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When Fox Searchlight’s Brooklyn, A24’s Room and Open Road’s Spotlight landed a combined 13 Academy Award nominations last month, including best picture mentions for each, few people remarked that indies had fared so well. That’s because these days it’s common — even expected — for the Academy to recognize unconventional films from independent producers and distributors. But 30 years ago, when two other indies received a combined six nominations, it was a big deal, and it set the stage for the modern era of Oscar campaigning.
Back then, my partner Harry Clein and I operated a tony public relations firm — Clein+Feldman — specializing in worthwhile but difficult-to-market movies. Through the 1980s, we elevated many indie films into crossover hits, including Spike Lee’s She’s Gotta Have It, Emile Ardolino’s Dirty Dancing, John Huston’s The Dead, Neil Jordan’s Mona Lisa and Steven Soderbergh’s Sex, Lies, and Videotape. We also handled prestige studio films, most notably Alan Pakula’s Sophie’s Choice and Robert Benton’s Places in the Heart, for which Meryl Streep and Sally Field, respectively, won best actress Oscars.
Two breakthrough indies on which we worked in 1985 were Hector Babenco’s poetic Kiss of the Spider Woman and Peter Masterson’s elegiac The Trip to Bountiful, movies few thought would transcend the art house circuit, much less win Academy Awards. Though both pictures enjoyed massive critical support and solid grosses, neither was what Oscar voters had historically embraced. The former explored the complex relationship between two men sharing a prison cell, one a revolutionary (Raul Julia), the other a homosexual (William Hurt). The latter simply showed an old woman (Geraldine Page), determined to pay one last visit to her childhood home, on a bus ride with a young woman (Rebecca De Mornay).
“Oscar campaigns” involved far fewer moving parts than they do today. There were no “awards consultants” to guide us; we were improvising and learning as we went along. Film festivals like Sundance, Telluride and Toronto weren’t treated as Oscar launching pads as they are today. We didn’t throw a lot of parties, as is the norm today. Q&As were unheard of; they didn’t emerge as a campaign staple until 2000’s Gladiator, another film I worked on, did a series of them and wound up winning best picture. Online bloggers and pundits held no power over the preferences of voters because nobody had the Internet. And there were no screeners of any kind; Hollywood big shots viewed films in their private projection rooms on the old Bel Air Circuit, while rank-and-file Academy members watched them in theaters, in screening rooms or not at all.
We got Spider Woman and Bountiful tons of coverage in the press — more than any 10 other films combined — but this was not going to translate into Oscars unless the films’ distributor, Island Pictures, got aggressive, as well. That meant spending at studio levels, which independents simply hadn’t had the money or will to do up to that point. But, to their credit, Island chiefs Cary Brokaw and Russell Schwartz didn’t blink when I showed them my proposed advertising budget. They understood that it was a go-big-or-go-home moment. When you see independents spending many millions of dollars on awards campaigns nowadays, remember: this is where it all began.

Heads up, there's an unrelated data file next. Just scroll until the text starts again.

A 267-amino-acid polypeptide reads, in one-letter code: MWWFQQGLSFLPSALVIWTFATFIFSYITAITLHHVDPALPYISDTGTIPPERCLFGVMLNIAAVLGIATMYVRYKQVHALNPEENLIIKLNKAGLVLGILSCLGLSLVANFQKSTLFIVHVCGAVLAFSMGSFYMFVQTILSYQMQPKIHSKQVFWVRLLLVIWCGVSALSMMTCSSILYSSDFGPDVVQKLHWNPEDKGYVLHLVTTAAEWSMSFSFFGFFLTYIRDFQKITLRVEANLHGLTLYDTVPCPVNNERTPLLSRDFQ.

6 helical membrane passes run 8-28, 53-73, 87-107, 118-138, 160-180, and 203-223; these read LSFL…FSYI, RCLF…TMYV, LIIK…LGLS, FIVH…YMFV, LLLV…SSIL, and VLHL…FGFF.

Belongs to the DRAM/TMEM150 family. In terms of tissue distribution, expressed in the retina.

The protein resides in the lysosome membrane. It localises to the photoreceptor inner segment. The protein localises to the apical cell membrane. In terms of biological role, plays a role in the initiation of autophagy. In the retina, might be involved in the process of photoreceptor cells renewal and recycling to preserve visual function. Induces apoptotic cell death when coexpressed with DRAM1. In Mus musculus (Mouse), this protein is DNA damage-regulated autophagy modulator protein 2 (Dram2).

We needed a strong creative strategy, too. For Spider Woman, we made a conscious decision never to show Hurt and Julia together in ads or on the poster, even though Hurt was a huge star at the time. We believed in the universality of the movie and didn’t want it to be pigeonholed as “a gay-themed drama.” We also worked tirelessly to remind the press to look at it in the same way. If we could create a crossover hit, we reasoned, we would position the film as an Oscar contender. In the end, Spider Woman played in more than 2,000 theaters, many of which rarely showed anything other than mainstream fare, and it became a breakout hit, grossing more than $17 million. This is a typical rollout for many indie films today, but it wasn’t at the time. Spider Woman set the model.
Bountiful posed even greater obstacles. It opened very late in the season, a few days before Christmas, requiring an aggressive, costly screening program. We booked the movie into the Music Hall on Wilshire Blvd., so that voters might see our expensive illuminated marquee each time they attended a screening of some other film at the Academy a few blocks down or went to lunch or shop in Beverly Hills. We also aimed to remind voters that this was Page’s eighth Oscar nomination, that she had never won — and that this was, perhaps, her last major role. (Sadly, that turned out to be true: she died two years later.)
In the end, our efforts paid off. Spider Woman garnered picture, director, actor and adapted screenplay nominations. Bountiful was nominated for actress and adapted screenplay. And on Oscar night, both Hurt and Page took home statuettes, making them the first performers from indie films to do so since the fall of the studio system.
Others in the indie community took note. The next year, Cinecom’s Ira Deutchman spearheaded a vigorous campaign for A Room With A View, resulting in a best picture nom. Three years after that came Miramax’s My Left Foot, giving us an introductory glimpse into Harvey Weinstein’s clever tactics and relentless determination. Once Harvey got a foothold, Oscar campaigns would never be the same again.
Bruce Feldman is a senior motion picture marketing and public relations executive. He has been a strategist on many prominent Academy Awards campaigns, including Kiss of the Spider Woman, Schindler’s List, Gladiator and 2015’s 99 Homes.
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